The study also reveals stark differences in the sustainable investing landscape.
Emerging economies, such as China, Brazil and the UAE, indicate they have the highest rates of adoption of sustainable investing (60 per cent, 53 per cent and 53 per cent, respectiely), while investors in the US and the UK lag far behind (12 per cent and 20 per cent, respectively). The global average stands at just 39 per cent.
The Swiss bank's report said the UAE investors expect sustainable investing to grow from 53 per cent of investors to 66 per cent over the next five years, compared to 39 per cent to 48 per cent globally, respectively. Three-quarters of investors (75 per cent) expect it to become the norm in a decade, well above the global average of 58 per cent.
The study found that investors in the UAE are also very interested in acting sustainably in daily life, and 80 per cent feel strongly about using their time and resources to help protect the environment, against the global average of 65 per cent.
UAE investors are some of the most passionate when it comes to philanthropy, with over nine in 10 (92 per cent) believing it is their responsibility to give back and that doing good is more important than having more money.
Ali Janoudi, head of wealth management for Central and Eastern Europe and the Middle East and Africa at UBS, said the findings of the study are very encouraging for the future of sustainable investing but it also uncovered some clear barriers that the financial industry can help break.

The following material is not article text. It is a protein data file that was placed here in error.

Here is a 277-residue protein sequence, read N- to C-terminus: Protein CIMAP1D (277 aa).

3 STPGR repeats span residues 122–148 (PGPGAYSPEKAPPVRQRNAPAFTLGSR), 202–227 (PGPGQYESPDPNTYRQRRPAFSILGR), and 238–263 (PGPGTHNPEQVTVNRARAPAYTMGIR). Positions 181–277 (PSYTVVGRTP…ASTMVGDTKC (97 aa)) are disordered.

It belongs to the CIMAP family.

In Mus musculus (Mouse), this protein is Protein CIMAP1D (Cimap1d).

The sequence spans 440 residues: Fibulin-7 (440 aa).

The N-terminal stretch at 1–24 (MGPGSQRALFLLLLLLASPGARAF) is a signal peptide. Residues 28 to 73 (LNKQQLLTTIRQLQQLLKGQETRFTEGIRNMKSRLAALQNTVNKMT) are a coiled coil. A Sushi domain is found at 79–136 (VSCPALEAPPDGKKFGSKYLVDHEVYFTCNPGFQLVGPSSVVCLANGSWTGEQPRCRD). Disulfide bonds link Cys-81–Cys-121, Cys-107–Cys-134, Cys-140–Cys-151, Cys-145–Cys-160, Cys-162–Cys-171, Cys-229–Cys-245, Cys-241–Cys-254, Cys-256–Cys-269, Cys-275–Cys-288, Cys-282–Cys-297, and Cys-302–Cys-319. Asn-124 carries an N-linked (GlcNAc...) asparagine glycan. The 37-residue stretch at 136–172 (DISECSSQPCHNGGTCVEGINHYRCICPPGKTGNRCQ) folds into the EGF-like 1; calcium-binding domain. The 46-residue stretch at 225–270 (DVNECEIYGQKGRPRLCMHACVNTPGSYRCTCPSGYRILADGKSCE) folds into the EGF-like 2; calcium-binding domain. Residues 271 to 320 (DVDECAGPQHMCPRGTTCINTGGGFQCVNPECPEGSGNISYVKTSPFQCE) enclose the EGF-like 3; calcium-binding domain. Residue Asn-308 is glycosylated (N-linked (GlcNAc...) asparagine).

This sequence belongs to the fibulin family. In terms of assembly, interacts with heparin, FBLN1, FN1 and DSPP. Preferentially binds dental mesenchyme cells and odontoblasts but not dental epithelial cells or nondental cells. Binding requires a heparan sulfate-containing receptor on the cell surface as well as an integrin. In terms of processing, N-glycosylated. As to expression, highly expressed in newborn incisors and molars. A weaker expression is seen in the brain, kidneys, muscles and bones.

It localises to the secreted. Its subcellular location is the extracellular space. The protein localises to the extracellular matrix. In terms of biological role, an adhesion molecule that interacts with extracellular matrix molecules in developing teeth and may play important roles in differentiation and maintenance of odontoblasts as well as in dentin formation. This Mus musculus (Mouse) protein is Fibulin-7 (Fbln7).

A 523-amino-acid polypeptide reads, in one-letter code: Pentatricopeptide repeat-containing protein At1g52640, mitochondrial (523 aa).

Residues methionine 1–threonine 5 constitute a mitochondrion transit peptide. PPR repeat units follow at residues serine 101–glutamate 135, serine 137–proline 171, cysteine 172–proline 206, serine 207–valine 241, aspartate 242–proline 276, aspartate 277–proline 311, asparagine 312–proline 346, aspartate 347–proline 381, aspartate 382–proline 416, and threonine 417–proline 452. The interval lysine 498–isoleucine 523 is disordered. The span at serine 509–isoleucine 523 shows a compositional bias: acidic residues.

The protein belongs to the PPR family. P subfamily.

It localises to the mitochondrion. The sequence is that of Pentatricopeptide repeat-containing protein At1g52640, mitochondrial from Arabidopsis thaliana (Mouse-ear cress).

"Investors say that they would like to better appraise what impact their sustainable investments will have and need guidance where to find the best partners and options."
Niels Zilkens, head of wealth management for the Arabian Gulf and NRI at UBS, said the results show that UAE investors are ahead of many of their peers in Europe and Asia when it comes to investing sustainably.
"They do not believe they are sacrificing returns, rather they feel that the steps many are now taking will become normal practice in the future. The priority in the medium term will be for them to continue feeling able to align their personal priorities with their investment needs."
Rachel Whittaker, sustainable investing strategist at the chief investment office of UBS Global Wealth Management, said it is encouraging to see how many investors in the Middle East translate their personal convictions, particularly when it comes to protecting the environment, into sustainable investments.
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